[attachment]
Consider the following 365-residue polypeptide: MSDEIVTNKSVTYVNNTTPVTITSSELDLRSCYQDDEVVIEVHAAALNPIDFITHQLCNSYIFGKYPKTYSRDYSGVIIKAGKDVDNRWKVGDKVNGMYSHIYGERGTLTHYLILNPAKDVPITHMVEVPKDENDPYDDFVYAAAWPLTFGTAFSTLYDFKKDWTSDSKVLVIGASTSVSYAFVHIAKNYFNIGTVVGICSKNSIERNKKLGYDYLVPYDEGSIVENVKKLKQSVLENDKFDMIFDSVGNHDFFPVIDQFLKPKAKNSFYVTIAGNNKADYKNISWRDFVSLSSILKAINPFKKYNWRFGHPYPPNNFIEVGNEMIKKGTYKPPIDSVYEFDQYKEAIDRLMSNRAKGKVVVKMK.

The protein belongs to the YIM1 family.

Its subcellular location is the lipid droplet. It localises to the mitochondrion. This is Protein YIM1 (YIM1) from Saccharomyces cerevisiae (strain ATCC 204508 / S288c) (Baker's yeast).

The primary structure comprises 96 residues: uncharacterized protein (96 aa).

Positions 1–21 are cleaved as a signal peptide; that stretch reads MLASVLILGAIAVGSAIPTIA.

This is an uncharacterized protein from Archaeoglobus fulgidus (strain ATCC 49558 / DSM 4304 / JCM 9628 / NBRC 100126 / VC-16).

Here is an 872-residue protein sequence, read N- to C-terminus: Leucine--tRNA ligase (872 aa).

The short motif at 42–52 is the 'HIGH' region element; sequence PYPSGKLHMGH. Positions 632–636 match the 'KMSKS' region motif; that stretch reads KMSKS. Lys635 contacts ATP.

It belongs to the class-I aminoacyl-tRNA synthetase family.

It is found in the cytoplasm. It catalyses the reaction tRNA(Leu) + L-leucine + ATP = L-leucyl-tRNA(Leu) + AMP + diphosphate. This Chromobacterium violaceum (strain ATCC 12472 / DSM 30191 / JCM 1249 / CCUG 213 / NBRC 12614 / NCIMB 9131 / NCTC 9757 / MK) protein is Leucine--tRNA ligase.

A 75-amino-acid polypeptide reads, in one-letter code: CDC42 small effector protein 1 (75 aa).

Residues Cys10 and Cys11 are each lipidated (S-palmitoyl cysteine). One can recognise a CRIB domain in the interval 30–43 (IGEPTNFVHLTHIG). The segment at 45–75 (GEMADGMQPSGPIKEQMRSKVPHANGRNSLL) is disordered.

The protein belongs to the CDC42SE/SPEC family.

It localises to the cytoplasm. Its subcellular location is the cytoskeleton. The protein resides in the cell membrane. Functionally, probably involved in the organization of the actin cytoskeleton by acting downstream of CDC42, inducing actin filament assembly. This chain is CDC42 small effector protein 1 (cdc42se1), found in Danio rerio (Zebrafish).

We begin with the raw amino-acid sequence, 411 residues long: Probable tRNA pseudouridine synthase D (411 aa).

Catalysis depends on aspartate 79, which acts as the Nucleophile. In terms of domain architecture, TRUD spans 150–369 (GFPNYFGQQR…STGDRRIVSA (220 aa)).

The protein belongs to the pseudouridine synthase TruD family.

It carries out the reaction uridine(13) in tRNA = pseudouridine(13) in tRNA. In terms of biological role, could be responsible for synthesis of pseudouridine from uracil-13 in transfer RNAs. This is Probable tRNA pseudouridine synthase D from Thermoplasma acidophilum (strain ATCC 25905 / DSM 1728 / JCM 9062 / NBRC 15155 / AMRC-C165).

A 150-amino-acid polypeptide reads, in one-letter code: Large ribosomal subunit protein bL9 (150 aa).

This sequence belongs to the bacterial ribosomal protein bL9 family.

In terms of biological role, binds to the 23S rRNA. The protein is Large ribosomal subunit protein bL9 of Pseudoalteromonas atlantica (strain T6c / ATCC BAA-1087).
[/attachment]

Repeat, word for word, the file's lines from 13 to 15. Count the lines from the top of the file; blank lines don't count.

The protein belongs to the CDC42SE/SPEC family.

It localises to the cytoplasm. Its subcellular location is the cytoskeleton. The protein resides in the cell membrane. Functionally, probably involved in the organization of the actin cytoskeleton by acting downstream of CDC42, inducing actin filament assembly. This chain is CDC42 small effector protein 1 (cdc42se1), found in Danio rerio (Zebrafish).

We begin with the raw amino-acid sequence, 411 residues long: Probable tRNA pseudouridine synthase D (411 aa).